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16 1 pp
16 1 pp
16 1 pp
16 1 pp
16 1 pp
16 1 pp
16 1 pp
16 1 pp
16 1 pp
16 1 pp
16 1 pp
16 1 pp
16 1 pp
16 1 pp
16 1 pp
16 1 pp
16 1 pp
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16 1 pp

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This is the presentation for Chapter 16 section 1.

This is the presentation for Chapter 16 section 1.

Published in: Education
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  • 1. Chapter ObjectivesSection 1: The Two Sides• Explain why the border states played an important part in the war. • Compare Northern and Southern populations, industries, resources, and war aims. Click the mouse button or press the Space Bar to display the information.
  • 2. Why It MattersThe Civil War–a war in which Americansfought other Americans–transformed the UnitedStates. It shattered the economyof the South while contributing to the rapideconomic growth of the North and the West.African Americans gained freedom whenslavery was abolished, but the war left a legacyof bitterness between North and South thatlasted for generations.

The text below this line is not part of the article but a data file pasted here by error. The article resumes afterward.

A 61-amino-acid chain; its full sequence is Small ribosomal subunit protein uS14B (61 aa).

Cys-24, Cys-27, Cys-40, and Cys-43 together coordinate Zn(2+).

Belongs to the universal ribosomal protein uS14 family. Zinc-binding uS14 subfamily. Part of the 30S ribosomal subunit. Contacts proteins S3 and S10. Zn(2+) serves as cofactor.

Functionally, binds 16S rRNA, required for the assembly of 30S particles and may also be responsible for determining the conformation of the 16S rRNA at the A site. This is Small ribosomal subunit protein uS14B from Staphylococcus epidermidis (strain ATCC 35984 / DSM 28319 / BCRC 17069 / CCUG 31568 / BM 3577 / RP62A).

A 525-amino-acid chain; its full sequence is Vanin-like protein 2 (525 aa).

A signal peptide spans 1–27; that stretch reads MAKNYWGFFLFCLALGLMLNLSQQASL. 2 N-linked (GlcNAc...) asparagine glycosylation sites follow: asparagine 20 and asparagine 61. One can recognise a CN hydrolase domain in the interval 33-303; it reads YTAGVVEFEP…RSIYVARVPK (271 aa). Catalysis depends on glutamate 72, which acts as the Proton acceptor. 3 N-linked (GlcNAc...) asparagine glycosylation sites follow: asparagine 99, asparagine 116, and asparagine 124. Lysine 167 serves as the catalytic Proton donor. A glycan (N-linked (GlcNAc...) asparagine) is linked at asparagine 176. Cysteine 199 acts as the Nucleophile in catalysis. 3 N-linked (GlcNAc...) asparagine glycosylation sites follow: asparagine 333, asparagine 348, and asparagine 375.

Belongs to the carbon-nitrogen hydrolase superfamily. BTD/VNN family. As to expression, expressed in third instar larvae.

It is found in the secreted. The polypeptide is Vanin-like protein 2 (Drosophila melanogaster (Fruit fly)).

• 3. The Impact TodayKey events during this era still shape our livestoday. For example: • The institution of slavery was abolished. • The war established the power of the federal government over the states. Click the mouse button or press the Space Bar to display the information.
  • 4. Guide to ReadingMain IdeaBoth the North and the South had strengths andweaknesses that helped determine their militarystrategies. Key Terms• border state  • Rebel • blockade  • Yankee• offensive  Click the mouse button or press the Space Bar to display the information.
  • 5. Choosing Sides• Seven states left the Union and formed the Confederacy in February 1861. • Four more states joined in April: Virginia, North Carolina, Tennessee, and Arkansas. • The capital was Richmond, Virginia, about 100 miles south from the Union’s capital of Washington, D.C. (pages 460–462) Click the mouse button or press the Space Bar to display the information.